MNKF | M1917 Trench Dagger

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The U.S. M1917 trench knife was designed by Henry Disston & Sons and was first the official fighting knife adopted for military service. This was no knife for mundane tasks such as opening cases of ammunition or cutting paracord. This knife is intended for punching with its metal knuckle guard, and its trefoil-style cruciform blade was designed to stab the ever-loving hell out of “ze Germans”.

U.S. M1917 trench knife

This style of the knife was based on designs used by the French Army for close quarter battle going back to the Franco-Prussian War. There is no edge to this knife; this is an old school cruciform or triangular bayonet, with a handle and knuckle guard added.

Trench knife

The knife pictured is perhaps one of the best looking replicas of the 1917 that we have ever seen. It is made by Windlass Steelcrafts of India and sold through Atlanta Cutlery. From having examined several original M1917s, we think this one is almost perfect, with the exception being the knuckles. The originals were solid and these are hollowed out for cost and weight.

As for the sheath; it is insanely accurate. Windlass manufactures swords for numerous military powers and has been in the game since the 1950s, so they know a thing or two about how these things were made and can reproduce them properly.

M1917 trench knife

Like most military weapons from 100 years ago, there is folklore mixed with the design.

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We get the knuckle guard, it’s to protect your dick skinner and as an aid to fisticuffs. It’s the blade that offers three possible origins.

  1. Triangular blades were cheaper to make.
  2. Triangular blades offered superior strength.
  3. Triangular blades create a wound that cannot be closed.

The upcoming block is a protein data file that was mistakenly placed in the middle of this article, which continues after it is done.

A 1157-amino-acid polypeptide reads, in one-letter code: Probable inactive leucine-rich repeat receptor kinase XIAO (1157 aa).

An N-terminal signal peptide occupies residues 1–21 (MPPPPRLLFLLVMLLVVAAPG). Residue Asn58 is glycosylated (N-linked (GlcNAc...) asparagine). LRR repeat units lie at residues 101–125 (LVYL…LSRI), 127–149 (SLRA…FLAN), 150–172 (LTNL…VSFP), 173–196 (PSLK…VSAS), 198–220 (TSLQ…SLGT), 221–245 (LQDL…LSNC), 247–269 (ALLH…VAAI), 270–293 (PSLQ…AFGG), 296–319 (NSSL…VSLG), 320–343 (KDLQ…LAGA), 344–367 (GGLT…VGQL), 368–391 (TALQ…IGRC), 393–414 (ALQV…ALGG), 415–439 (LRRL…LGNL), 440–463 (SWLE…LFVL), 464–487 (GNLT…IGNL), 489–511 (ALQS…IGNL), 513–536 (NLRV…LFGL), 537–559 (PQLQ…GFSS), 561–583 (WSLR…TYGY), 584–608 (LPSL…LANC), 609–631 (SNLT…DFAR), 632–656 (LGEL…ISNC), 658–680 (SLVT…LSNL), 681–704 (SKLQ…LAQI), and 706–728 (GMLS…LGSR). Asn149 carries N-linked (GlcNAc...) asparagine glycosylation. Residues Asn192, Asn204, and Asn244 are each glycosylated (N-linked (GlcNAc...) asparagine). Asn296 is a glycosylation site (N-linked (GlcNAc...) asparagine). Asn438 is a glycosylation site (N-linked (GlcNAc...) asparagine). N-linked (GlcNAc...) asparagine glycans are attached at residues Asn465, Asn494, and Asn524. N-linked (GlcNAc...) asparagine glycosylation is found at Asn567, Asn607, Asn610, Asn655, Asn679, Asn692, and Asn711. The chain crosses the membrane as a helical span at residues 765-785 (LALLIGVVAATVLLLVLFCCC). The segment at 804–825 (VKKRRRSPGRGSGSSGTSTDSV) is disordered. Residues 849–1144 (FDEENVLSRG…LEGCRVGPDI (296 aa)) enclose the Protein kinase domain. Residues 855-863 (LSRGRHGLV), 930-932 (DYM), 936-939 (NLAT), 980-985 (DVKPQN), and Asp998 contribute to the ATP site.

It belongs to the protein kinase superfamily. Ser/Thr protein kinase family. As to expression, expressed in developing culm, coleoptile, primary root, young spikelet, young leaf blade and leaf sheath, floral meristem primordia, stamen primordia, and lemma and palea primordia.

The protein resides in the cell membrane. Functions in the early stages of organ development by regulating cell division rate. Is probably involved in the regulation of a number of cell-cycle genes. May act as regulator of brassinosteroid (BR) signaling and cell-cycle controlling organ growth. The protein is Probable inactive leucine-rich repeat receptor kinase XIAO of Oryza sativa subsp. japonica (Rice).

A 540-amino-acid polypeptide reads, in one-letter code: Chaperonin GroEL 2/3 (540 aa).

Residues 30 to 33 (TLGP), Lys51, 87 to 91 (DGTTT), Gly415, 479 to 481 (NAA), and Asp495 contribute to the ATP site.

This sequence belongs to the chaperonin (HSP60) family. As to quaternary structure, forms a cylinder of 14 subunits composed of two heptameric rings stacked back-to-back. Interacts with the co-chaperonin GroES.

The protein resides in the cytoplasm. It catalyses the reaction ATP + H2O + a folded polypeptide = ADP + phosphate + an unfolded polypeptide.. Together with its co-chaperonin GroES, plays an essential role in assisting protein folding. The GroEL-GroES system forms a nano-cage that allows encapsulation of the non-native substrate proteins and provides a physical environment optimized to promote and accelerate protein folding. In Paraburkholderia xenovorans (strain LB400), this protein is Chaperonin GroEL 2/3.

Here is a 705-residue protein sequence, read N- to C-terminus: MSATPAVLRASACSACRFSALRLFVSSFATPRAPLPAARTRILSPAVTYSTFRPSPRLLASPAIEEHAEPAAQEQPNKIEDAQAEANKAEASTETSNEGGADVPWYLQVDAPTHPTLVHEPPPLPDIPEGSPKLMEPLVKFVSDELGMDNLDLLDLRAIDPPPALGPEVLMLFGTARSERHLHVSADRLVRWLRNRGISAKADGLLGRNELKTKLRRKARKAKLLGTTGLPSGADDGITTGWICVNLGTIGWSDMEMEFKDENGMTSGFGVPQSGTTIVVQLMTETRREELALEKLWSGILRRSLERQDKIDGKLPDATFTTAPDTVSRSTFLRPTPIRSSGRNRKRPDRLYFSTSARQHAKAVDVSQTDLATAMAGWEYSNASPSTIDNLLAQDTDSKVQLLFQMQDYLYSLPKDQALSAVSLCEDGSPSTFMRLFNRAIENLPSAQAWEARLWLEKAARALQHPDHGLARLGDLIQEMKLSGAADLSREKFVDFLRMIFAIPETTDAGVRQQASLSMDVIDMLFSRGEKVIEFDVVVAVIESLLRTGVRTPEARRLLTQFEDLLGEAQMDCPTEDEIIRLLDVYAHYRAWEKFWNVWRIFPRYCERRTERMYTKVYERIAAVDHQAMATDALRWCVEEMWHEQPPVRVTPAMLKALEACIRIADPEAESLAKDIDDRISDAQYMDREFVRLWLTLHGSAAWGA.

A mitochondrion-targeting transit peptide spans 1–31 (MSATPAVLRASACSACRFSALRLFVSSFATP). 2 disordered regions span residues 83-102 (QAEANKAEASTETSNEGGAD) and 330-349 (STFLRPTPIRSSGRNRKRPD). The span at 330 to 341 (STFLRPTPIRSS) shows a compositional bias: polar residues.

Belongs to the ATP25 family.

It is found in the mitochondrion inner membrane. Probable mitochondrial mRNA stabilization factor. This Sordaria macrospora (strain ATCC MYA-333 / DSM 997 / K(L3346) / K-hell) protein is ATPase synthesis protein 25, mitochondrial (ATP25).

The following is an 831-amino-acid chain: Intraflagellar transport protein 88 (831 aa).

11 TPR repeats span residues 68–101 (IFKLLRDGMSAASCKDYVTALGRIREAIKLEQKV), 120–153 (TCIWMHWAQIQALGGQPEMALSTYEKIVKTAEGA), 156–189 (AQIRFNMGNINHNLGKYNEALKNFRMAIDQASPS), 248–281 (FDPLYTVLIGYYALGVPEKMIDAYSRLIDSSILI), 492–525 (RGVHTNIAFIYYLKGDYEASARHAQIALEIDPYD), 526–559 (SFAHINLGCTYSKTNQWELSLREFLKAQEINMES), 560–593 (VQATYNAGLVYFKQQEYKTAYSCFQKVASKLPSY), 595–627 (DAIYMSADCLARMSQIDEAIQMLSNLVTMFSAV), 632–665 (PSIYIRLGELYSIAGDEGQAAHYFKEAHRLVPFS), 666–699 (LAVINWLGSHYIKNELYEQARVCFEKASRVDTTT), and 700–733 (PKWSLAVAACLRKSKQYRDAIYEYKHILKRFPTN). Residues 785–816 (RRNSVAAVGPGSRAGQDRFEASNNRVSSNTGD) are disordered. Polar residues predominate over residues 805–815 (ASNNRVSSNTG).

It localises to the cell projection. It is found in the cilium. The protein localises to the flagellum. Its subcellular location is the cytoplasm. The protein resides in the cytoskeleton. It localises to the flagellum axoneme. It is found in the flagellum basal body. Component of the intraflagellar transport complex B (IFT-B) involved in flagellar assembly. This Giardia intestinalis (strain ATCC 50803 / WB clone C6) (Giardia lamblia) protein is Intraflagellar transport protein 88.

U.S. M1917

We do not quite buy the idea that these knives were cheaper to manufacture than a conventional blade. Perhaps in the realm of a forged vs machined blade, there would be no scale to remove, no grinding, finishing, etc. However, look at the Ersatz blade used by the Austro Hungarian Empire during the same era. It doesn’t get any cheaper than that. Yet, machined blades were still coming into their own at the time in the US, so perhaps there may be some truth here.

The superior strength argument seems plausible, and it’s why US Musket bayonets were created in the same fashion. The stronger cross-section prevents the blade from bending under torque or at least is supposed to.

In The Practice of Surgery: A Treatise on Surgery for the Use of Practitioners, Henry Redwood Wharton and Benjamin Farquhar Curtis wrote: “Bayonet Wounds.—These wounds vary with the shape of the bayonet with which they are inflicted—either the triangular-shaped or the sword-shaped bayonet. Bayonet wounds are said to be especially liable to be infected and cause deep-seated suppuration. The wound produced by the sword bayonet is of the nature of an incised wound, and heals more promptly than that produced by the triangular-shaped bayonet”.


U.S. M1917 trench knife

That book was written in 1902, by men closer to that kind of wound than any of us today. We tend to hold that was the primary reason why these knives were constructed as such.

Unfortunately, the M1917 proved unsatisfactory in service. Just like today, the troops wanted something more utilitarian as their knife-related tasks was many. With the possible exception of punching open a can of motor oil or spilling Jerry’s guts in the trenches, the M1917 and its successor the M1918 didn’t cut the mustard for them.

Trench knife

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Mike Searson

Mike “the Mook” Searson is a veteran writer who began his career in firearms at the Camp Pendleton School for Destructive Boys at age 17. He has worked in the firearms industry his entire life, writing about guns and knives for numerous publications and consulting with the film industry on weapons while at the same time working as gunsmith and ballistician. Though seemingly a surly curmudgeon shy a few chromosomes at first meeting, Searson is actually far less of a dick and at least a little smarter than most of the Mad Duo’s minions. He is rightfully considered to be not just good company, but actually fit for polite company as well (though he has never forgotten his roots as a rifleman trained to kill people and break things, and if you look closely you’ll see his knuckles are still quite scabbed over from dragging the ground). You can learn more about him on his website or follow him on Twitter, @MikeSearson.

Mike Searson has 94 posts and counting. See all posts by Mike Searson

One thought on “MNKF | M1917 Trench Dagger

  • December 18, 2016 at 2:05 am

    I saw a beat up one of these that I thought might be legit at a pawn shop once. Alas, their policy was no weapons of any kind to be sold to anyone under 21 and I was but 19.

    They wouldn’t even take it out of the case for me to see unless I could show ID. Bastards.


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